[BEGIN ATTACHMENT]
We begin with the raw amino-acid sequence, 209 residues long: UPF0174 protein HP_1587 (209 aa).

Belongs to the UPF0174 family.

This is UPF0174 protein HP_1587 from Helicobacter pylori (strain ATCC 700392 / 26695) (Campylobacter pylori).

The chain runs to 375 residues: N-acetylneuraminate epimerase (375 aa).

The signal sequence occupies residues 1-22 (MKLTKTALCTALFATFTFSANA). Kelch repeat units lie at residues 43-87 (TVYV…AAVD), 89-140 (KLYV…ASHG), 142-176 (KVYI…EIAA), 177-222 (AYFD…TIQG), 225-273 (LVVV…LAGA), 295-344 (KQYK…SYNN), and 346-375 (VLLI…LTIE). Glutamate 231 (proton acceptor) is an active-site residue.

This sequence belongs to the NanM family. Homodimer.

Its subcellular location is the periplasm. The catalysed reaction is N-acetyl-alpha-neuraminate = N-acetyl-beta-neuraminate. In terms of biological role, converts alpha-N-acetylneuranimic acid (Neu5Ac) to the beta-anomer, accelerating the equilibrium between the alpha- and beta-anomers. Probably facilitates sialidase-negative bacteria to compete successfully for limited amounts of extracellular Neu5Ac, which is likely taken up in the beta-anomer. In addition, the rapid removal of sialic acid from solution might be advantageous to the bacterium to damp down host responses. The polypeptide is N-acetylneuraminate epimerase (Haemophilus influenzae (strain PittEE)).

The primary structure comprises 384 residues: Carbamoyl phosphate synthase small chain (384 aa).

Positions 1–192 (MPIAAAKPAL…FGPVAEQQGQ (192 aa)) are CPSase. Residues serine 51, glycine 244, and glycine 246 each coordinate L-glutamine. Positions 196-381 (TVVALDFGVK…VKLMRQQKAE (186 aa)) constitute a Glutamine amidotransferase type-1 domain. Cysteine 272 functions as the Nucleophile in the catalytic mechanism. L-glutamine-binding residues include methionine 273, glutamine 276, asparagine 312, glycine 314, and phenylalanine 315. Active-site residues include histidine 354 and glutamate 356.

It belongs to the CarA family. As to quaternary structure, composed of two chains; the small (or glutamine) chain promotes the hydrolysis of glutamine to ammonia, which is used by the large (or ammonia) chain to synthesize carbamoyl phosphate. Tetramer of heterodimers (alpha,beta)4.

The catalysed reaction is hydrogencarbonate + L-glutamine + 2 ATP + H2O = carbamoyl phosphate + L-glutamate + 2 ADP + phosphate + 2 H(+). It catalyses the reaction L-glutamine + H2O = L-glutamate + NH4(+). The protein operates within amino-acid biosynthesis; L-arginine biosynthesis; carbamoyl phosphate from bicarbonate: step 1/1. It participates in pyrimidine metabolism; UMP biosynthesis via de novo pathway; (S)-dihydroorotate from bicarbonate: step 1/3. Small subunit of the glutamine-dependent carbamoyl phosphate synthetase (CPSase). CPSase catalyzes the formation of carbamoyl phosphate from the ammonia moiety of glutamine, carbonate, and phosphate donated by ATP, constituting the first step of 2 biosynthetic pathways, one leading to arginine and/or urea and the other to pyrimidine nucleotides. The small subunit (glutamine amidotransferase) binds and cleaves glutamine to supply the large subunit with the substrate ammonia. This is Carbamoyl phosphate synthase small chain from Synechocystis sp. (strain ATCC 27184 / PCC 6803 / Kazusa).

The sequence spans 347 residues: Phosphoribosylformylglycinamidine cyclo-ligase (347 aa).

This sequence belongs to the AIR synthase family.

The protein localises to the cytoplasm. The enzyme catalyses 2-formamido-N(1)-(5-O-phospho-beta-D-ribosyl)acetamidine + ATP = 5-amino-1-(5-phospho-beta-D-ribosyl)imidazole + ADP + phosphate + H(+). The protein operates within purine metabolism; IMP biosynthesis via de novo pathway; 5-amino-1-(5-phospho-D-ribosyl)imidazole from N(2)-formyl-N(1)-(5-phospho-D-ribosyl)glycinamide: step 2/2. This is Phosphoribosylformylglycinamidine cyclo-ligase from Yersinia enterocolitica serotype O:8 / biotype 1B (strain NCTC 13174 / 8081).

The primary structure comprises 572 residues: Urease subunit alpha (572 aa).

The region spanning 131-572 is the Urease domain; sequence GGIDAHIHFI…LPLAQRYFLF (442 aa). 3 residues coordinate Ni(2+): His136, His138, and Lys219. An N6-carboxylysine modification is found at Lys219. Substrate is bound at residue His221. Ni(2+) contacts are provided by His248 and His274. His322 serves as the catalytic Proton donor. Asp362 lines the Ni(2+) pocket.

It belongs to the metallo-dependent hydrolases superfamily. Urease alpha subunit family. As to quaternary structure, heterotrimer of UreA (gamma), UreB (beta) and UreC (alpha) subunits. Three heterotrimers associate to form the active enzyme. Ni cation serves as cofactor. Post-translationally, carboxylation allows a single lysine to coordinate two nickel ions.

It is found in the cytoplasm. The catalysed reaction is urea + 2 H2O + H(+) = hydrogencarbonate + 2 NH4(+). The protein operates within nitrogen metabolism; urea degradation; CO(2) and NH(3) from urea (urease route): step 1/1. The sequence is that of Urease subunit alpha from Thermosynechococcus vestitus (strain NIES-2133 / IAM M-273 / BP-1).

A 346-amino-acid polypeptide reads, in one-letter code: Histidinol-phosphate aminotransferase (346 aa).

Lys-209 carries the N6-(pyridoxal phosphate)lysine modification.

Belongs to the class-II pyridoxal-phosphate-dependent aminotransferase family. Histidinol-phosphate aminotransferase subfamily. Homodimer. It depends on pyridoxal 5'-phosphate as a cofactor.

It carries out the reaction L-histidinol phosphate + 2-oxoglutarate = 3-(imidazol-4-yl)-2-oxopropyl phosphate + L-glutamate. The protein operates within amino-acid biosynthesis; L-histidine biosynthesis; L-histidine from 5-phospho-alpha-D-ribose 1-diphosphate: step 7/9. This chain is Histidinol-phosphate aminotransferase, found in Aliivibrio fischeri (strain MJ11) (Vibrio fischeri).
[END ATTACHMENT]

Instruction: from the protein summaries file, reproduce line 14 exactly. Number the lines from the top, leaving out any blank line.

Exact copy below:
The protein localises to the cytoplasm. The enzyme catalyses 2-formamido-N(1)-(5-O-phospho-beta-D-ribosyl)acetamidine + ATP = 5-amino-1-(5-phospho-beta-D-ribosyl)imidazole + ADP + phosphate + H(+). The protein operates within purine metabolism; IMP biosynthesis via de novo pathway; 5-amino-1-(5-phospho-D-ribosyl)imidazole from N(2)-formyl-N(1)-(5-phospho-D-ribosyl)glycinamide: step 2/2. This is Phosphoribosylformylglycinamidine cyclo-ligase from Yersinia enterocolitica serotype O:8 / biotype 1B (strain NCTC 13174 / 8081).